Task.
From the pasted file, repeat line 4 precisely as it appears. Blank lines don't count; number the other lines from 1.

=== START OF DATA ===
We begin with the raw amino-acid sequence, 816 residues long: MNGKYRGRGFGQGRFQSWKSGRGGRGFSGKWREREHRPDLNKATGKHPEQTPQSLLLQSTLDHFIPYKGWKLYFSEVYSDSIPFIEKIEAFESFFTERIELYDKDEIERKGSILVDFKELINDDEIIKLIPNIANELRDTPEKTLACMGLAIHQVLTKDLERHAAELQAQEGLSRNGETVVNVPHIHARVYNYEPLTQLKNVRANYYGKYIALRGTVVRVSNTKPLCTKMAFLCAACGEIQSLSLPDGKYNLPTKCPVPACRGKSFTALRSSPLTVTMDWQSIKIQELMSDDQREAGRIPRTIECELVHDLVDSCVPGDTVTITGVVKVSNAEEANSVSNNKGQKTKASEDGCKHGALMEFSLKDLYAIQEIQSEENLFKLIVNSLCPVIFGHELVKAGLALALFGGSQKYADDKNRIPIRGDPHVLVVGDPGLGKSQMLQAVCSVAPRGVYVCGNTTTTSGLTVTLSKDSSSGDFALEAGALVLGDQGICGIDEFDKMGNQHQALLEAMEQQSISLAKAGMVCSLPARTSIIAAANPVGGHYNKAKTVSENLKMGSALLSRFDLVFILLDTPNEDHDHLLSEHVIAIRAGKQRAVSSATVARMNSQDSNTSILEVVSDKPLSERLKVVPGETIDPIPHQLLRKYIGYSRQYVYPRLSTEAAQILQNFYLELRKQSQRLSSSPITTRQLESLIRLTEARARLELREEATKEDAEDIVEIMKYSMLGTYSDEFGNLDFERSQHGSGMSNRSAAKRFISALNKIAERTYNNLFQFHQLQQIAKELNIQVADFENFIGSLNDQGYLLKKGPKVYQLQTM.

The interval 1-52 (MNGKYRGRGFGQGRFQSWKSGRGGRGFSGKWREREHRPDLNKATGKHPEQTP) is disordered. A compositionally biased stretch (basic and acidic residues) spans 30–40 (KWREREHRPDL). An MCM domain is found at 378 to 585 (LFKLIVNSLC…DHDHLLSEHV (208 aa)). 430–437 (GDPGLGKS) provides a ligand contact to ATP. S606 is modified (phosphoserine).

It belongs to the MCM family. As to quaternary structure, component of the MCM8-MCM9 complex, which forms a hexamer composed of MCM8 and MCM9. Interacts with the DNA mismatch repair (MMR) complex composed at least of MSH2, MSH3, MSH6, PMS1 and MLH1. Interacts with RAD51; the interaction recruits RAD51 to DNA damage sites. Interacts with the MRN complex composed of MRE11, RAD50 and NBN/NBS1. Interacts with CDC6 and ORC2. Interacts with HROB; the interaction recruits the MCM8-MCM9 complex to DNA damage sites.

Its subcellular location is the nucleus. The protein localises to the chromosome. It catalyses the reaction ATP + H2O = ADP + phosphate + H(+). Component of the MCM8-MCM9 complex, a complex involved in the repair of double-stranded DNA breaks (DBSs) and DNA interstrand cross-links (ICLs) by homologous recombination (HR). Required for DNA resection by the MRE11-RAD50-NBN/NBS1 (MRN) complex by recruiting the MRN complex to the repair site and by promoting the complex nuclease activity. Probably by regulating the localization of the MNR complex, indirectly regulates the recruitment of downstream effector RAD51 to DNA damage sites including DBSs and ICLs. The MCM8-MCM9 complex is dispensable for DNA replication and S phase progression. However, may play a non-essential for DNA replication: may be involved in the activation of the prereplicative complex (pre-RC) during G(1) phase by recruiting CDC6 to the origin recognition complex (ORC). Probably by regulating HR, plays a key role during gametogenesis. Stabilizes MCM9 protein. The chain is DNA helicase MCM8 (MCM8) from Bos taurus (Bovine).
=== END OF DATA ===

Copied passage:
Its subcellular location is the nucleus. The protein localises to the chromosome. It catalyses the reaction ATP + H2O = ADP + phosphate + H(+). Component of the MCM8-MCM9 complex, a complex involved in the repair of double-stranded DNA breaks (DBSs) and DNA interstrand cross-links (ICLs) by homologous recombination (HR). Required for DNA resection by the MRE11-RAD50-NBN/NBS1 (MRN) complex by recruiting the MRN complex to the repair site and by promoting the complex nuclease activity. Probably by regulating the localization of the MNR complex, indirectly regulates the recruitment of downstream effector RAD51 to DNA damage sites including DBSs and ICLs. The MCM8-MCM9 complex is dispensable for DNA replication and S phase progression. However, may play a non-essential for DNA replication: may be involved in the activation of the prereplicative complex (pre-RC) during G(1) phase by recruiting CDC6 to the origin recognition complex (ORC). Probably by regulating HR, plays a key role during gametogenesis. Stabilizes MCM9 protein. The chain is DNA helicase MCM8 (MCM8) from Bos taurus (Bovine).